The polio-like acute flaccid myelitis (AFM) has spread to 31 states in the US, with 116 confirmed cases. The situation is alarming as little is known about the disease: experts are still in the dark about what causes the condition or how to treat or prevent it. The Centers for Disease Control and Prevention (CDC) is observing 170 others who show the same symptoms. Most of the affected people are under 18; the average age of patients is 4. Colorado is the worst affected state with 15 patients, followed by Texas which has 14. More people were affected by the disease in previous years, and medical experts are yet to find out what causes it. AFM causes paralysis and in rare cases, death.
In most cases, the victims are children under 4. A good majority of them experienced a viral illness with symptoms like fever, cough and respiratory problems, and in about 10 days paralysis started to set in. This was followed by a difficulty in moving the eyes, difficulty in swallowing and facial drooping as in polio. The illness affects the spinal cord and causes a serious neurological condition that weakens reflexes as well as muscles. Usually, it occurs in the fall, during the flu season. If the illness affects the lower part of the spinal cord, legs, rather than the arms will be paralyzed. If it is closer to the neck, the patients will find it difficult to move the head, neck and shoulders.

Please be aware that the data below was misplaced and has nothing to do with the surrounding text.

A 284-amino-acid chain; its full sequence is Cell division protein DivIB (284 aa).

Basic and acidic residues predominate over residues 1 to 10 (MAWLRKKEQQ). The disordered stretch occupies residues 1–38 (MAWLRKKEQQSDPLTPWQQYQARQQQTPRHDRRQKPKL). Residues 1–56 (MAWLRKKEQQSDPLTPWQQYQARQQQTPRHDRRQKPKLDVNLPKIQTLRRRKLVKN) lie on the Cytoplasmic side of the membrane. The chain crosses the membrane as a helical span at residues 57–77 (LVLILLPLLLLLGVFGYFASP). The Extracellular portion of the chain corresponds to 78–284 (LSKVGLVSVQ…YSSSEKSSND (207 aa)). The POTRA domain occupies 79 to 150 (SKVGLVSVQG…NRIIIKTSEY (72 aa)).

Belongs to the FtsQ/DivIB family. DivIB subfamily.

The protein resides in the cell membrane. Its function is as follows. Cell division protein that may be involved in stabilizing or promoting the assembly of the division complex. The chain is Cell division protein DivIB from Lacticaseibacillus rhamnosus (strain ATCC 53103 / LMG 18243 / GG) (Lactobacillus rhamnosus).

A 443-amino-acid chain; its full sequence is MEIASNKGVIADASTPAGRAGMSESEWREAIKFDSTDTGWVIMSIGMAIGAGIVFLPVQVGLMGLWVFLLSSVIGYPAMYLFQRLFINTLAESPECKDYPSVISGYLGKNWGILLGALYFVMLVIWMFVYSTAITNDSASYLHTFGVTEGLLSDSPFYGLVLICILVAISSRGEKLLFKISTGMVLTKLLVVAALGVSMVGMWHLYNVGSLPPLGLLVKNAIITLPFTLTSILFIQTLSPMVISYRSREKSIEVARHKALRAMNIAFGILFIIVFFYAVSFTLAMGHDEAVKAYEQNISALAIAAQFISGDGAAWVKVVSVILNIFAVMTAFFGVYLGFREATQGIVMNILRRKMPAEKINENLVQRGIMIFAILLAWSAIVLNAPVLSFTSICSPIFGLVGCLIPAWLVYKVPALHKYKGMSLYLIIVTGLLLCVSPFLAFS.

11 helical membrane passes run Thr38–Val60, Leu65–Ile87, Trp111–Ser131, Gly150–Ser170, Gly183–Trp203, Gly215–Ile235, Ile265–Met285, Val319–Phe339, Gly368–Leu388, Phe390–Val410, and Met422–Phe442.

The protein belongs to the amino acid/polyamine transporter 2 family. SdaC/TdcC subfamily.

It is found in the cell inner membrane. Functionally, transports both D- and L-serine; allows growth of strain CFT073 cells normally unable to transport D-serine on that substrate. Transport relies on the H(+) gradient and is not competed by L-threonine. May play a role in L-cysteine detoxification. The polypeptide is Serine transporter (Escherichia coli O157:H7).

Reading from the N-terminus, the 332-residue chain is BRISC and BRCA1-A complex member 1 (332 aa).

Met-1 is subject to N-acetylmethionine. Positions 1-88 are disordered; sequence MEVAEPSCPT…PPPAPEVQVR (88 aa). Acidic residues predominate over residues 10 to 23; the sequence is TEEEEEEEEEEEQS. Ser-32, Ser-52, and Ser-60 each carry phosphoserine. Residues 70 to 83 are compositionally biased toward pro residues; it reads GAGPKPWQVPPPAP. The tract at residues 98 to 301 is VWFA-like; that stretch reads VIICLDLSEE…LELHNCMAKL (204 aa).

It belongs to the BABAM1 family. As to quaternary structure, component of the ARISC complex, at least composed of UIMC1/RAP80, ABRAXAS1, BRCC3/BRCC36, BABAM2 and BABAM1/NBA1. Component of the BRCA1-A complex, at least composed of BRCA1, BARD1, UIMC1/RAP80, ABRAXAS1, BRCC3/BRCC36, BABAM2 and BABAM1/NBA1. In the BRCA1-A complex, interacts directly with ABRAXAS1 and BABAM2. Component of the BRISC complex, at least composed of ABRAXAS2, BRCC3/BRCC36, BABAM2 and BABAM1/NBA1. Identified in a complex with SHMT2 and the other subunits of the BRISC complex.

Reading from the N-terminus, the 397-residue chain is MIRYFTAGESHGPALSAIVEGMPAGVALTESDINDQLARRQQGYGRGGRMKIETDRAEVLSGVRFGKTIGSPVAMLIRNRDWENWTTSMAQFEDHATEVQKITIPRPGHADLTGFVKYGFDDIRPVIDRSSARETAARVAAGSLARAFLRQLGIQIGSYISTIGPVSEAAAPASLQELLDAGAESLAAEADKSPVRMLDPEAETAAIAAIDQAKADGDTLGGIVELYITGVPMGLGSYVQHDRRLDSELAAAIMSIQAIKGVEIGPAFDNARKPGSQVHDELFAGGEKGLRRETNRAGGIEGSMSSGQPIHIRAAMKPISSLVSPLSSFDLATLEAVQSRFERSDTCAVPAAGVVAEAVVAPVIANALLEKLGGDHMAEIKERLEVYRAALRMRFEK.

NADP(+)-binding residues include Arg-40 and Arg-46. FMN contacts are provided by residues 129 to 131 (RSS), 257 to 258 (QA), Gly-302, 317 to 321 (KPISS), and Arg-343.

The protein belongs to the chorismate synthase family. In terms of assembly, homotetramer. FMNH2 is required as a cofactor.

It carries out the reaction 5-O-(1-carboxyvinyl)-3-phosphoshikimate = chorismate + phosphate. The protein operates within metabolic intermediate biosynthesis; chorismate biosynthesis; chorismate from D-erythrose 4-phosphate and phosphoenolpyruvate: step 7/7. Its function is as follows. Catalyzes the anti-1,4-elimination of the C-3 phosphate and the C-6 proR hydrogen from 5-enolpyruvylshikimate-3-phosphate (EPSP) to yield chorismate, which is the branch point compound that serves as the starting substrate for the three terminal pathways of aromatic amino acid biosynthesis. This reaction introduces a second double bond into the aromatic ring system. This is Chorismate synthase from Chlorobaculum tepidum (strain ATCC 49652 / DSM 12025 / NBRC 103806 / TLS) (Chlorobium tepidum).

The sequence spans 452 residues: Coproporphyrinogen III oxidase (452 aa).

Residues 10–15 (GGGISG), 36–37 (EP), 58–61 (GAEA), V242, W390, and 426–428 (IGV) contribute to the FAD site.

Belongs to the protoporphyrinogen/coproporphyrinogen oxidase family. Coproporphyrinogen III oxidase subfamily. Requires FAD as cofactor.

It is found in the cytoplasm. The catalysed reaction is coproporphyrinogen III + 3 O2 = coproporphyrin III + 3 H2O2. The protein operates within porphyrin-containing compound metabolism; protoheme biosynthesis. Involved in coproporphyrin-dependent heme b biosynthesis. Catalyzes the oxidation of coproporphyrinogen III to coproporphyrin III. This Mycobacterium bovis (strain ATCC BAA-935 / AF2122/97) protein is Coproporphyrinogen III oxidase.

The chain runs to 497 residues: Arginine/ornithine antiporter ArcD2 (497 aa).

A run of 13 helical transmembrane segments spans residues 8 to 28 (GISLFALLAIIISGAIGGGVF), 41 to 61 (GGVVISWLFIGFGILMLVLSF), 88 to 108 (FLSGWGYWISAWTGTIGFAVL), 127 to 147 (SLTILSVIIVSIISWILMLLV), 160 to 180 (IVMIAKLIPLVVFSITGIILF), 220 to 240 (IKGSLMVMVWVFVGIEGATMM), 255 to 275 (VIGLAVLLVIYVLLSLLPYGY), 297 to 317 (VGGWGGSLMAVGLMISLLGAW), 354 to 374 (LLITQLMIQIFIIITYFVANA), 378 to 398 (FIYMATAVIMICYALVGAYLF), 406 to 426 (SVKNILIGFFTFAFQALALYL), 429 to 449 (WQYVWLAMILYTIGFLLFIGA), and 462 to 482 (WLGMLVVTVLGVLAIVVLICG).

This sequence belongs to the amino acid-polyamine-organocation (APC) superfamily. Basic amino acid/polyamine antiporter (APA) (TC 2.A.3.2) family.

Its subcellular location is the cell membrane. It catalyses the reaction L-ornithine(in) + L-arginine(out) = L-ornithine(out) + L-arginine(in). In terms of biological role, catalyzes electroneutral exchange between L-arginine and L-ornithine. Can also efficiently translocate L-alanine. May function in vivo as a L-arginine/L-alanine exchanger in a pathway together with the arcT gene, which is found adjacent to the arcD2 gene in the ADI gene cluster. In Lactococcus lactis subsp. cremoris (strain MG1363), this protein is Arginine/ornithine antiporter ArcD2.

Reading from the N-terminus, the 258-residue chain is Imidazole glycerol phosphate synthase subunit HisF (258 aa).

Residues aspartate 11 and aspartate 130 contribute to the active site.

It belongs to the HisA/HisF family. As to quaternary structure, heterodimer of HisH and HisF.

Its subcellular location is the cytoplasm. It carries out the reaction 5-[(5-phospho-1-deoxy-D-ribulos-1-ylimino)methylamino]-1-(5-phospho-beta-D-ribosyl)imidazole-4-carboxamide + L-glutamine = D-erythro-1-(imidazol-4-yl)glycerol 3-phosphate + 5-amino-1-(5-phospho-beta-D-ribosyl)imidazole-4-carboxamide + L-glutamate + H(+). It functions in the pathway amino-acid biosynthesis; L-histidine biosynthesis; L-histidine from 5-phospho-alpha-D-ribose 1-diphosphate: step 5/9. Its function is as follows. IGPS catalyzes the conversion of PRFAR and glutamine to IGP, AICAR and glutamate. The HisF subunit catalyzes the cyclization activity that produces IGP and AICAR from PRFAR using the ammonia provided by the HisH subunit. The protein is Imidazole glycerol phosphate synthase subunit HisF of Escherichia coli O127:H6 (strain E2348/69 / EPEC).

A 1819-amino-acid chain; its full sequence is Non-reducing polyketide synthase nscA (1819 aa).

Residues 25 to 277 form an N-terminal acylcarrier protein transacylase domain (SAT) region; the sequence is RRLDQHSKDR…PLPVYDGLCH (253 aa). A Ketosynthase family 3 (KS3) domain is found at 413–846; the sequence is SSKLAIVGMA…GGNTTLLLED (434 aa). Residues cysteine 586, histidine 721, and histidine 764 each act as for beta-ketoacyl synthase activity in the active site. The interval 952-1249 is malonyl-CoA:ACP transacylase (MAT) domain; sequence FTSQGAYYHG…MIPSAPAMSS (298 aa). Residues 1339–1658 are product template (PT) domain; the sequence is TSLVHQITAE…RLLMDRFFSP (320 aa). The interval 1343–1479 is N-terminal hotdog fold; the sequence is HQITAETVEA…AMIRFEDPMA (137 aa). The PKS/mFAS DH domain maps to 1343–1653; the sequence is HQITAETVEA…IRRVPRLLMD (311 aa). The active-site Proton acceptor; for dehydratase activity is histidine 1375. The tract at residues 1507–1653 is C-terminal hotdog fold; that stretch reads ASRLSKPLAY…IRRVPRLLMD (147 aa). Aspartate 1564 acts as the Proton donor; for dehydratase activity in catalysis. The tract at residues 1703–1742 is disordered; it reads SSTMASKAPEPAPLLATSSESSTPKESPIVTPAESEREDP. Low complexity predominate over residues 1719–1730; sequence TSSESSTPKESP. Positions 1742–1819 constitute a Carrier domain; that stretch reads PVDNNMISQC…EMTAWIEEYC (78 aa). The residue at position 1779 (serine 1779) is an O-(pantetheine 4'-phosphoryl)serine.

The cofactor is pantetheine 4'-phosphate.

The CDC has established a task force to find out what causes the disease and how it can be treated or prevented. Robert R. Redfield, the director of CDC, reaffirmed the organization’s commitment to the medical condition. The task force will ensure that the full capacity of the scientific community is engaged in finding out ways in which the condition can be understood, treated and prevented. There was an outbreak of AFM in Colorado in 2014 affecting 120 people, mostly children. There were 22 confirmed cases in 2015, 149 cases in 2016 and 33 in 2017.